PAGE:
Walmart now claims to be working on preferred network models with 400 employers directly as well as with 20 Pharmacy Benefit Managers (PBMs). These network design models encourage or require consumers to use Walmart pharmacies and narrower pharmacy networks in exchange for lower costs to the plan sponsor.

Walmart states that employers see average savings in the 13-18% range, but savings "can be as high as 45%." As far as I know, this is Walmart’s most detailed public statement on its success with these models. Read on for more on these newly-released details.

Wednesday, August 24, 2011

Omnicare Bids for PharMerica to Surf the Generic Wave

Omnicare (NYSE:OCR) made a surprise hostile bid for competitor PharMerica (NYSE:PMC) yesterday. See Omnicare Proposes to Acquire PharMerica for $15.00 Per Share in Cash.

The combined companies would have more than half of the long-term care pharmacy market IF the deal happens. (PharMerica rejected the bid.) Wall Street signaled initial comfort with the antitrust risk when PMC’s stock price jumped 27% yesterday.

The real juice behind the deal is generic drugs. Once again, we see two major players combining to get more scale ahead of the coming generic wave.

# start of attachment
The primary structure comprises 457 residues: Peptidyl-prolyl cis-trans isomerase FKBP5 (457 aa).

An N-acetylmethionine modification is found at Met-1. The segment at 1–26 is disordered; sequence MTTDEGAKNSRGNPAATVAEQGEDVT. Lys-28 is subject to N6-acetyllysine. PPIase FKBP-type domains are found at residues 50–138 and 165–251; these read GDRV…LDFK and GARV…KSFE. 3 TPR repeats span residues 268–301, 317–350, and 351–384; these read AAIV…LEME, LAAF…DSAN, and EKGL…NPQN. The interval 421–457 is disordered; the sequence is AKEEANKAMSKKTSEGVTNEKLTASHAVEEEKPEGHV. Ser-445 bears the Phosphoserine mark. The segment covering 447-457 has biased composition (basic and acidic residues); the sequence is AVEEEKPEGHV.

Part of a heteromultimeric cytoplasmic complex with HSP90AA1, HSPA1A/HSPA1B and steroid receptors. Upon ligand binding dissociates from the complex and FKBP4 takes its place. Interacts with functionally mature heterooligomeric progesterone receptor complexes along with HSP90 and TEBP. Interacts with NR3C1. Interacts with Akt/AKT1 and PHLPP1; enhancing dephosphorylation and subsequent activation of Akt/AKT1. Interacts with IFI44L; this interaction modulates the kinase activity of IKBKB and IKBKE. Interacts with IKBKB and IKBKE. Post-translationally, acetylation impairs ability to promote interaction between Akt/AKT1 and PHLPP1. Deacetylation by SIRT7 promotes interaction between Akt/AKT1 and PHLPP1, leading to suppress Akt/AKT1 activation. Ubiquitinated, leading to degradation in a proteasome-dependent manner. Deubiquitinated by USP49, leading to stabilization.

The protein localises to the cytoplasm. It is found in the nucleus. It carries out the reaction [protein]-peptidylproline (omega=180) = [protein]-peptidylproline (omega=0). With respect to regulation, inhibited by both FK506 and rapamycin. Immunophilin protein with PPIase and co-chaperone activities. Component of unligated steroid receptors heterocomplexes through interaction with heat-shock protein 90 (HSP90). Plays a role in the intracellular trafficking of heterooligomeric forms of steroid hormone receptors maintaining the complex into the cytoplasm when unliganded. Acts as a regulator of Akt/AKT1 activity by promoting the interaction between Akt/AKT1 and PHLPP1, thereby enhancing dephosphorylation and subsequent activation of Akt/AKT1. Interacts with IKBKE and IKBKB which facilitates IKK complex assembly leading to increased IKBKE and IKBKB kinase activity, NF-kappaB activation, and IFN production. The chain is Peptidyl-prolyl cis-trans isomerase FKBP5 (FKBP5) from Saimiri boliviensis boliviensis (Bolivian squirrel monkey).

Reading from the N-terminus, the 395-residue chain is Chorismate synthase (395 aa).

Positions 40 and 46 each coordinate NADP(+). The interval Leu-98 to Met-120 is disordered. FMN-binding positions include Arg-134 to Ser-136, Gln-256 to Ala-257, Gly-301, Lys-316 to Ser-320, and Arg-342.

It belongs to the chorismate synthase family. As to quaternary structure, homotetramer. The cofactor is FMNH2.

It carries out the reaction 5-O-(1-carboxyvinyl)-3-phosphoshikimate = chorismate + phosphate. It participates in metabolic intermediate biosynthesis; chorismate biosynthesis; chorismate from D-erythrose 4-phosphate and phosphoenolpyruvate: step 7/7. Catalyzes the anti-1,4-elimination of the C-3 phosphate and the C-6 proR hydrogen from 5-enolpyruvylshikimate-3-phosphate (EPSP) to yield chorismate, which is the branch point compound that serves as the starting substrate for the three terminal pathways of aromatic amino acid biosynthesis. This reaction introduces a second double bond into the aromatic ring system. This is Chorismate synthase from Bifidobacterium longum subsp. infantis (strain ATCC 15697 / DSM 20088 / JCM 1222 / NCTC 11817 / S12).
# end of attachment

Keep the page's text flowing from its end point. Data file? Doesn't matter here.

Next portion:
Pity poor AmerisourceBergen (NYSE:ABC), which finds itself on the losing side of yet another big pharmacy market share shift.

Tuesday, August 23, 2011

Drug Shortages and Gray Market Profiteering

Premier Healthcare Alliance just released Buyer beware: Drug shortages and the gray market, a fascinating but disheartening report on the secondary market for drugs facing shortage.

The report gathers innovative data about the financial underbelly of the gray market. The results aren’t pretty, with mark-ups on key generic oncology and critical care drugs averaging 650%.

It’s really depressing to see the illegitimate secondary market thriving. Someone out there must be buying drugs with questionable heritages and sky-high price tags. Otherwise, the gray market would vanish.

Fans of irony will appreciate the FDA’s July 14 decision to back away from full pedigree information due in part to a lawsuit by secondary wholesalers. Really?!?

Read on for some reflections on this crisis.

Thursday, August 18, 2011

The Pharmacy Industry's Future in an AAC World

Yesterday, I looked at the momentum behind the collection and publication of Average Acquisition Cost (AAC) data for brand and generic drugs. See Coming Soon: Average Acquisition Costs for Pharmacies.

What will happen to the pharmacy industry as these data get adopted by public and private payers? My $0.02:
  • Average cost reimbursement will accelerate consolidation in the pharmacy industry.
  • Bigger and/or more efficient pharmacies will get a natural advantage that doesn’t exist (or is very weak) with list-price models.
  • Payers will need to evaluate the potential negative impact on generic dispensing incentives, especially as we enter the coming generic wave.
Portions of the text below are excerpted from The 2010-11 Economic Report on Retail and Specialty Pharmacies.

Wednesday, August 17, 2011